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US stolen phone database in operation

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US mobile carriers began implementing a system this week to block the use of stolen mobile phones, part of an effort to curb rising thefts of smartphones such as the iPhone. 

Apple's new iPhone 5 smartphones are on display in September 2012. US mobile carriers began implementing a system this week to block the use of stolen mobile phones, part of an effort to curb rising thefts of smartphones such as the iPhone.

AT&T said Thursday it completed the second phase of its stolen phone database, which enables customers to report and block stolen wireless devices.

This means AT&T can share data about stolen phones with other GSM carriers to disable a stolen device.

CTIA-The Wireless Association, which represents the major US carrier, said the database for stolen phones was established as of a voluntary deadline Wednesday.

"CTIA and its member companies have always been advocates for wireless users' safety, which is why we're pleased our members met the voluntary deadline to create databases that will prevent stolen smartphones from being reactivated," association president Steve Largent said.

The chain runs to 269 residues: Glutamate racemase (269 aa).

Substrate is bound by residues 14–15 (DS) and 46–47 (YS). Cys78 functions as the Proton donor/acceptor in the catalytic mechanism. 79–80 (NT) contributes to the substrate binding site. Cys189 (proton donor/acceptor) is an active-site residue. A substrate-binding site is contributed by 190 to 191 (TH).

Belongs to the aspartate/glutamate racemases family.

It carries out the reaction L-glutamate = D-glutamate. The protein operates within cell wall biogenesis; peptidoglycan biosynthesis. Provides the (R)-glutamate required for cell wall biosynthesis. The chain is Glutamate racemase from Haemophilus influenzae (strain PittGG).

"While the GSM and CDMA databases are important, consumers also play a key role in protecting their information and preventing smartphone theft. By using passwords or PINs, as well as remote wiping capabilities, consumers can help to dry up the aftermarket for stolen devices."

The group encourages consumers to use a variety of apps on their smartphones to erase personal data or to track a phone if it is lost or stolen.

The database effort came after US authorities and cellphone carriers announced an effort in April to limit incentives to steal smartphones, which can be worth hundreds of dollars.

The major carriers and the Federal Communications Commission answered rising pressure from US police departments with a plan for a national database for stolen phones that would prevent their use by new owners.

In Washington, New York and other major cities, roughly 40 percent of all robberies now involve cellphones.

The London-based GSMA, a global association of more than 800 mobile operators, has also operated a counter-theft database based on phone serial numbers for years.

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